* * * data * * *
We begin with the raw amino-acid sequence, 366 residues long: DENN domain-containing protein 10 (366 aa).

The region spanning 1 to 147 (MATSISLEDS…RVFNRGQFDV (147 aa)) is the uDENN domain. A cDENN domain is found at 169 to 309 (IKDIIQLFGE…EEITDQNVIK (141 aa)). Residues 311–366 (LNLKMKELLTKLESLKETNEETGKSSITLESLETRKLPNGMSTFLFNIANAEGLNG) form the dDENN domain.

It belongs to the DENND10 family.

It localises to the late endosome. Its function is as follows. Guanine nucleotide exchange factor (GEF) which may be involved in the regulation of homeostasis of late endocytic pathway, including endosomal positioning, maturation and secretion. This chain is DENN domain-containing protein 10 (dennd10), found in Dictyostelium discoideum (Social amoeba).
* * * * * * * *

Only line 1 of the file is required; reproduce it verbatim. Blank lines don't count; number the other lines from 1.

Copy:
We begin with the raw amino-acid sequence, 366 residues long: DENN domain-containing protein 10 (366 aa).